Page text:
|A-10 Pilots Hone Combat Skills in Alaska|
A-10 Pilots Hone Combat Skills in Alaska
By Navy Petty Officer 2nd Class Christopher Knapp, Northern Edge Joint Information Bureau.
Eielson Air Force Base, Alaska -- (AFPN) April 30, 002 -- As the war on terrorism continues, the need for real-world combat training intensifies. Northern Edge 2002 is giving members of an A-10 Thunderbolt II fighter squadron here the chance to refine their skills.
An A-10 Thunderbolt II pilot from the 355th Fighter Squadron at Eielson Air Force Base, Alaska, does a final instrument check before departing on a training mission during Northern Edge 2002.
Photo by Staff Sgt. Adrian Cadiz
The 355th Fighter Squadron is flying about 400 sorties -- 100 percent of its flight operations -- focusing completely on the joint exercise, said Capt. Steve A. Benton, 355th FS project officer.
"Participating in Northern Edge gives us the ability to integrate with a large package of aircraft, more than 80 at once, as opposed to training with only two or four ships," said Benton. "Also, all the other airplanes we are flying with are focused on one mission, to make sure we get to the target."
Northern Edge allows participants to work together and make the scenario as close to "war" as possible. The 355th FS is scheduled to participate in nine large force exercises.
"Now, rather than just going out and doing normal CT (continuation training or day-to-day training), there are actual red air guys (simulated enemy forces) out there trying to engage us," said Capt. John F. Gonzales, 355th FS assistant weapons officer.
A large part of the training exercise centers on the joint-service aspect.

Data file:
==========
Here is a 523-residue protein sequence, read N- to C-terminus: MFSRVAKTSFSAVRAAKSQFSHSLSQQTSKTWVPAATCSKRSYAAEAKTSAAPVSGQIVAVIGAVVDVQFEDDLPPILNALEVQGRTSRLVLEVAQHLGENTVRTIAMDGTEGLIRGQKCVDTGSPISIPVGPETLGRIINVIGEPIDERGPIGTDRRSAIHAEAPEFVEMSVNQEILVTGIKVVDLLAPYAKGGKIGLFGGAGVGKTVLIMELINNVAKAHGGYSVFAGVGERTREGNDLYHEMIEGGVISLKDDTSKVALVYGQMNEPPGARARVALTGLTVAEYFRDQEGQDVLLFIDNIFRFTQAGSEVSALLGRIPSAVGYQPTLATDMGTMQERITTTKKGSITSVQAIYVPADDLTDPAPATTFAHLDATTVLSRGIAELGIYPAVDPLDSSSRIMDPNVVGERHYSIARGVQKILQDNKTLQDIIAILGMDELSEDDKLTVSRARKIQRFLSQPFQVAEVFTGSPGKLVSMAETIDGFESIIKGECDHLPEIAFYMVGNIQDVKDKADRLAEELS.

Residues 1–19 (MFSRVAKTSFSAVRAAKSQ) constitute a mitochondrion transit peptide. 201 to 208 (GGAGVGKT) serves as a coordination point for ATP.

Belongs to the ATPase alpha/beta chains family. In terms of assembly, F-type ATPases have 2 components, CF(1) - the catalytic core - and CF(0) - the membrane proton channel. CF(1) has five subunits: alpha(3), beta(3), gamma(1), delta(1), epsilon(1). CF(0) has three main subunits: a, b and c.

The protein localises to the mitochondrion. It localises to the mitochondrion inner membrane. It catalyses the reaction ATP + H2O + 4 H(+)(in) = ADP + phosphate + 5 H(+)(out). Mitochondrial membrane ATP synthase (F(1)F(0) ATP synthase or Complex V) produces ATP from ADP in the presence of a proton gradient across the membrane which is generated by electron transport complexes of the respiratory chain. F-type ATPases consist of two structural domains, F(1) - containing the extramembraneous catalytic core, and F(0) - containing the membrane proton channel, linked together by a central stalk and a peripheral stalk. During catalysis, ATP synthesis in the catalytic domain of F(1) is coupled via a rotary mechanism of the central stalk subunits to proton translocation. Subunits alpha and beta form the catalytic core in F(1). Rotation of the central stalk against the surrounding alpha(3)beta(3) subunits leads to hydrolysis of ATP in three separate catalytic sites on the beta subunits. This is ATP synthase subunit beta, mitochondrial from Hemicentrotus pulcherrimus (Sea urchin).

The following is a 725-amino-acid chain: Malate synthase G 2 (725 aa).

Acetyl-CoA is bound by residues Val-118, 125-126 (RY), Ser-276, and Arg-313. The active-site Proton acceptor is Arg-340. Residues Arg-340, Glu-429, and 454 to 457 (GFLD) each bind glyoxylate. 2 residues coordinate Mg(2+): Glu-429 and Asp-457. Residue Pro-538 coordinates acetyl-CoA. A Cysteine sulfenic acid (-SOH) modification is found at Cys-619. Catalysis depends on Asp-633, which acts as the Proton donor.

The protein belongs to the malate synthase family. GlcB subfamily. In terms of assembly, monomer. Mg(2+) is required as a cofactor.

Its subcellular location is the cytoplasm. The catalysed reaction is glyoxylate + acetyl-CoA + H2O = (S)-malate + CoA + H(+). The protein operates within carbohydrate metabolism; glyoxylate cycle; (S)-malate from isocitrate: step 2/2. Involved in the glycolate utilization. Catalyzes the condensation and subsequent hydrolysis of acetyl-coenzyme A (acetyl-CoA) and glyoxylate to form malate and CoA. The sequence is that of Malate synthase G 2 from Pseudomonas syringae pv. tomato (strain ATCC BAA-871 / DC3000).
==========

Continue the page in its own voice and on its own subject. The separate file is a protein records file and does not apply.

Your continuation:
"Working with other services allows us to actually see our sister service capabilities, and fly with them in action as opposed to just studying them," said Benton. "Here, we actually get to go out and see things like where a (Navy) EA-6B (Prowler) is going to hold in formation, and how he is going to provide his jamming."
Part of the mission of the A-10 squadron is to mobilize and deploy aircraft worldwide on short notice to conduct day and night forward air control. During wartime, air support is combined into an air tasking order.
"Seeing how that process works kind of opens your eyes to what it would be like if you had to actually go to war," said Gonzales. "The players spend a lot of time preparing this exercise to make sure that the red and blue teams are dedicated to fulfilling their missions."
Combining the forces of different services helps to maintain the "super power" status of the United States, according to exercise officials. To make a large group of people and equipment come together as one takes a lot of practice. Northern Edge is designed to improve the readiness of military forces for such contingencies.